Victoria Vittum brings vision, passion, expertise and dedication to Ballet Center of Houston (BCH) and Houston Repertoire Ballet, both of which she founded. The Repertoire now now celebrates its 20th Year with a production of the beloved holiday classic, The Nutcracker, December 4-6.
HFM: When did you discover you had a passion for dance, ballet in particular?
VV: When I was about 13. I couldn’t get enough of dance. I spent every day at the studio. It was at a summer intensive in Memphis that I studied with Roni Mahler (former ABT dancer), and the passion was sealed. She was so inspiring that I just knew I had to have a career in dance.
HFM: At what point did the passion for dance finetune to a passion for choreography and for teaching?
VV: When I was in college I had an awesome ballet teacher, Julio de Bittencourt. He was also such a musical choreographer. He really guided me. While I was in college I was given many opportunities, not only with the university ballet company, but also choreographing for several operas, a musical, and a regional ballet company. After I graduated, I moved to Houston where I joined City Ballet of Houston as a dancer, but I also was allowed to choreograph. Many of my ballets on City Ballet were performed at the regional ballet festivals, and that really got me started as a choreographer. In the 1980’s I choreographed for many many companies all over the country. In those years I enjoyed teaching, but choreography was my passion.
HFM: What obstacles did you face early in your career, or as a young dancer, and how did you surmount them?
VV: I never had the ideal ballet body, but I just couldn’t give it up. I had to figure it out and find my way.
HFM: You founded the Ballet Center of Houston (BCH) in 1994. What inspired you?
VV: I left Houston in 1992 to take a job as Resident Choreographer for Gwinnett Ballet Theatre in Atlanta. Artistically it was a wonderful job, but I was not happy living in Atlanta, so after 2 years I started thinking about what to do next. I was offered a job as ballet mistress with Tulsa but opted not to take it because I wanted something more stable. At the time many of my friends were losing their jobs every time the artistic director changed. I talked to Gilbert Rome, and he suggested I consider coming back to Houston to start a school, and we could start a student performing group after I got the school going. In April of 1994 Gilbert called me and told me he had found a perfect location for the school, so I flew back to Houston, signed the papers, and BCH was started in June.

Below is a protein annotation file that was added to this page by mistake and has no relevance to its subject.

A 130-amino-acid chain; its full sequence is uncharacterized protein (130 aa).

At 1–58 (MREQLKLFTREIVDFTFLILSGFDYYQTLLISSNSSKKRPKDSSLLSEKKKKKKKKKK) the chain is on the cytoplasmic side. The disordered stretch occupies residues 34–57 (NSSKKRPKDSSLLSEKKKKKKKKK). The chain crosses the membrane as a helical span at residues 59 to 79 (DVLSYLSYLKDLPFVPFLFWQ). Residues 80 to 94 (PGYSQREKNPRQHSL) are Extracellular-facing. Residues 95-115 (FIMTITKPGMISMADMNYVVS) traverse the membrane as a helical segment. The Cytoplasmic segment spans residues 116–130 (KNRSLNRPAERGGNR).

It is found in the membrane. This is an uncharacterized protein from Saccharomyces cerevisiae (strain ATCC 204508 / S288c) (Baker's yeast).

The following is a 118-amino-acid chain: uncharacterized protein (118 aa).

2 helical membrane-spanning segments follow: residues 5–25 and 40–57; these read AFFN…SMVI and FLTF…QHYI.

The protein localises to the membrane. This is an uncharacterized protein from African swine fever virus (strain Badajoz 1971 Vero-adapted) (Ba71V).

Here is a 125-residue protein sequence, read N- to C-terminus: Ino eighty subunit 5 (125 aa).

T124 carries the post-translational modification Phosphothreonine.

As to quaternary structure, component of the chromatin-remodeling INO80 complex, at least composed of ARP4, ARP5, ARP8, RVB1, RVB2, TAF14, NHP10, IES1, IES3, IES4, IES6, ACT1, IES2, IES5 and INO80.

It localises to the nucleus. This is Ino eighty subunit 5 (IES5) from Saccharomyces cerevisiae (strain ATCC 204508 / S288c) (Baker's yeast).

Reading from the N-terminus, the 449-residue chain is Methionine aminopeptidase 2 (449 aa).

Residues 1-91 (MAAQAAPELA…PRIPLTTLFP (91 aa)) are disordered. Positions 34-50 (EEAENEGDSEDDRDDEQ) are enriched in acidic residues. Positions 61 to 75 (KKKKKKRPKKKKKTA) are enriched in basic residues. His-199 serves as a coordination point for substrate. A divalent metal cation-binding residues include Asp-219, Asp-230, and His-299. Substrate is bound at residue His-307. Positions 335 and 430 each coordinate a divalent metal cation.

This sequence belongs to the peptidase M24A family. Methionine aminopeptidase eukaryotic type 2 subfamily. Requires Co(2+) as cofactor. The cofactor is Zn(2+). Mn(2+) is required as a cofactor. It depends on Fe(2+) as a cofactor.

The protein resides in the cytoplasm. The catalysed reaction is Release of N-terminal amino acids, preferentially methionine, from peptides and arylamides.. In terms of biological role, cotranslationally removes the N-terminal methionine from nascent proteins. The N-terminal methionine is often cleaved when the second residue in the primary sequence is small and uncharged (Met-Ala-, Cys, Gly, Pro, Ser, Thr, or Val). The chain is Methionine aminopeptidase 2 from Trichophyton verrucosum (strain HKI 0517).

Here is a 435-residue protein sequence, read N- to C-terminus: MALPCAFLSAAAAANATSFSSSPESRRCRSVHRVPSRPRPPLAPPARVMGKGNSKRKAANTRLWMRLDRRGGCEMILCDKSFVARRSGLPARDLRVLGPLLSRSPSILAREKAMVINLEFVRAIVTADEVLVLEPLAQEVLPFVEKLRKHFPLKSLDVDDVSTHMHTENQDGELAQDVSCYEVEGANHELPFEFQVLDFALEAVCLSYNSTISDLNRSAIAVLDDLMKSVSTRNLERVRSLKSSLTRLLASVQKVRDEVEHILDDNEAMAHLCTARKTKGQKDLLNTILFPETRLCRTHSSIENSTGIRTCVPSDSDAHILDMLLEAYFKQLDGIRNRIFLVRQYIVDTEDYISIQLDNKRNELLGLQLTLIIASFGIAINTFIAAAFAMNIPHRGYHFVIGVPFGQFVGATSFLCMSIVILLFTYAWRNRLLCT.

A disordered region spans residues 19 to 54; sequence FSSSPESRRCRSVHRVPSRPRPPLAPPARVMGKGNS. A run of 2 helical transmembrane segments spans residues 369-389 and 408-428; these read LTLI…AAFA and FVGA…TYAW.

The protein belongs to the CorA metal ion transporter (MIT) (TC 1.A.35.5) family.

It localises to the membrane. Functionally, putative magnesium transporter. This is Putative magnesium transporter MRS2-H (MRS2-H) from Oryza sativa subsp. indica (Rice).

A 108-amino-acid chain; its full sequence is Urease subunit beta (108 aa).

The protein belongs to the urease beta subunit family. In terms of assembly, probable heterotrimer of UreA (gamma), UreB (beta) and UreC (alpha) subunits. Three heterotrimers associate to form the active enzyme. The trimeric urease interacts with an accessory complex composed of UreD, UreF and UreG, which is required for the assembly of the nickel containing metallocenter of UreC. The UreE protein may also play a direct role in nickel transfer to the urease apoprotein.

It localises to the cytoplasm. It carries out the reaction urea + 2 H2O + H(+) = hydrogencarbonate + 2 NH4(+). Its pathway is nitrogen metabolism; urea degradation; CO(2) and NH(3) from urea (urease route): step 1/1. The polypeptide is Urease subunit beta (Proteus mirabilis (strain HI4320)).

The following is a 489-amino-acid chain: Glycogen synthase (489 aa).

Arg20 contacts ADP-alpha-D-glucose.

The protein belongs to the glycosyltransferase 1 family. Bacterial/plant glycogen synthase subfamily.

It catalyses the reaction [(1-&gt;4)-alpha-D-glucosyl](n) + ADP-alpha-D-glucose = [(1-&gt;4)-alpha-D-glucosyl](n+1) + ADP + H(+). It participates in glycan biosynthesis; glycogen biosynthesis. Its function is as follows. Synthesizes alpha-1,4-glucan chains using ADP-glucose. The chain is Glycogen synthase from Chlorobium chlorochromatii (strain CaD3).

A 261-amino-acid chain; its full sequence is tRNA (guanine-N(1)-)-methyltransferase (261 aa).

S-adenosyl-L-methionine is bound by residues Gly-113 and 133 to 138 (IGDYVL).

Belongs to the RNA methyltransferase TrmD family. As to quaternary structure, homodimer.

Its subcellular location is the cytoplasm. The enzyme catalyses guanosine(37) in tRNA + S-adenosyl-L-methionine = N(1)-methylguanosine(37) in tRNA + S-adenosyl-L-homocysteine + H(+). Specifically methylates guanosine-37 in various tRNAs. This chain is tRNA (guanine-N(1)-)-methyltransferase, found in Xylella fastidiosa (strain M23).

HFM: And two years later you co-founded Houston Repertoire Ballet with Gilbert.
VV: Gilbert had a ballet school in Champion Forest, and BCH was located in Copperfield. The 2 locations were close enough that we could work together in starting HRB. In the beginning we chose the very best dancers from the 2 locations to form HRB. We rehearsed 2 days per week at each location and then alternated the location of rehearsals on Saturdays. We started HRB first to give our talented students the performing experience necessary to train a dancer and, second, to educate the public and introduce the suburbs to the beauty of classical ballet. Our mission is also to produce quality performances at an affordable price so that everyone can experience the joy with us.